Now I’ll skip ahead to my next highlight of the month. Zakrzówek lagoon! Back in winter, Dorothy and I went on a walk with our Aunt to these cliffs (area that used to be a quarry). There’s a small park around it and we remember walking up to the top through a bit of snow and coming upon the lookout. It was nice but it wasn’t outstanding—maybe impressive. Jutting grey cliffs, a frozen over white lake and sunken boat sticking out, bla bla. But I did not expect the view in the summer. Dorothy, Jess, and I decided to push our bike ride to Tyniec to a later date and went on a walk to the cliffs instead. We took a similar trail that Dorothy and I had taken with our aunt back in winter. But the view that we came out on was stunning. I did not expect it. This beautiful lake surrounded by beautiful white cliffs, greenery, and flowers. And the water was blue, so so blue, the kind of colour it is in the Caribbean. So clear and clean and wonderful. It was like this hidden tropical destination in Kraków that we had stumbled upon two weeks before our departure. We saw people sitting on the lower rocks, jumping in, tanning, one girl was swimming across the length of the inlet. The next day we brought our bathing suits and towels and went swimming. It was so warm and refreshing and perfect and the best thing ever. Paradise. Going back there again tomorrow. Probably one of my favourite things in Kraków and we only recently discovered it.

Now for grad and things related. I had so, so, so much fun putting on gowns again and the grad caps. Woo! Like highschool all over again! Our ceremony was in Collegium Novum (please take a moment to google image that: (https://www.google.pl/search?q=collegium+novum&bav=on.2,or.r_qf.&bvm=bv.48175248,d.Yms&biw=1066&bih=531&um=1&ie=UTF-8&hl=en&tbm=isch&source=og&sa=N&tab=wi&ei=BOzCUcjDE4_MsgariIDIDg) where all the important university things take place. I am never going to get tired of the amazing architecture and beautiful buildings in Europe. And the oldness and history of it all. Copernicus studied there! As did Pope John Paul II. And 183 professors were arrested and sent to camps during the Nazi occupation, right in the room where we got our diplomas! HISTORY!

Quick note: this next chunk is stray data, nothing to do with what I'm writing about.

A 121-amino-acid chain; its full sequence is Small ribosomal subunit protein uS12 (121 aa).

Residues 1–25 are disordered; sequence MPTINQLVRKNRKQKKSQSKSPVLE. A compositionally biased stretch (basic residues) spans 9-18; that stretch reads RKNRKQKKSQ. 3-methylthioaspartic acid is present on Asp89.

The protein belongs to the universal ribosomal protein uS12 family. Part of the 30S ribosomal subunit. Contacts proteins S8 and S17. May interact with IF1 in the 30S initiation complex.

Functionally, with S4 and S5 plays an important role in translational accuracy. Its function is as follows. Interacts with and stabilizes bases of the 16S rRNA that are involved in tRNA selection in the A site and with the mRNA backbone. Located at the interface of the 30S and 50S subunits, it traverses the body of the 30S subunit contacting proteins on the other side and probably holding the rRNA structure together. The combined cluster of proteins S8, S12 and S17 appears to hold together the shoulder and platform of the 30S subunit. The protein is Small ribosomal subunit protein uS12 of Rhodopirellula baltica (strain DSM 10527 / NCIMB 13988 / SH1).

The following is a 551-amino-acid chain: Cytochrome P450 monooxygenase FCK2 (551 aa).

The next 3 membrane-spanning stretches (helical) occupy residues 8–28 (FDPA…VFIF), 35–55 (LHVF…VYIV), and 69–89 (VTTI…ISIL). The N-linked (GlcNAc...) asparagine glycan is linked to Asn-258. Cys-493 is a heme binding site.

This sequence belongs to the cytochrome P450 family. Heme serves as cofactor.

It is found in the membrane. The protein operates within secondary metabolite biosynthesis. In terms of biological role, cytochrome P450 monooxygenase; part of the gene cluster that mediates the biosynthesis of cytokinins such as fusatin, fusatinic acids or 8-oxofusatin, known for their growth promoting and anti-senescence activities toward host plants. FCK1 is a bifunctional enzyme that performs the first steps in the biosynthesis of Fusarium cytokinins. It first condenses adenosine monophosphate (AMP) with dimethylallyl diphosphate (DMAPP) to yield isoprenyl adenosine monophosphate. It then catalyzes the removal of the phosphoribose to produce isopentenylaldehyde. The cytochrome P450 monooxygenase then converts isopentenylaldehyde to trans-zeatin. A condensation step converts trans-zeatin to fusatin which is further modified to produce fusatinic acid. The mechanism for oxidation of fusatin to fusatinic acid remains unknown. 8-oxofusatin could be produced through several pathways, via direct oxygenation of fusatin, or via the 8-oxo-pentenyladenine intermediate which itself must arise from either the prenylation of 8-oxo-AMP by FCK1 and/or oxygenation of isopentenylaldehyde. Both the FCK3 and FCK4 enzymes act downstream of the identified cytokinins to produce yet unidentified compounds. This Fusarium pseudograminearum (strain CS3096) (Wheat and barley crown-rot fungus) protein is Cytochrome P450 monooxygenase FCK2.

And, another highlight and something that has been on my to-do list from the moment I first witnessed it—The Party Tram. Yes that is everything as it sounds. A party. On a moving tram. Dancing. Loud music. Screaming and waving to onlookers. The two treasured hours went by all too fast. I still can’t explain to you the level of fun I had. I had high expectations and the actual event still went far and beyond. I am so, so happy our school director decided for the first time ever, to throw his students a tram party.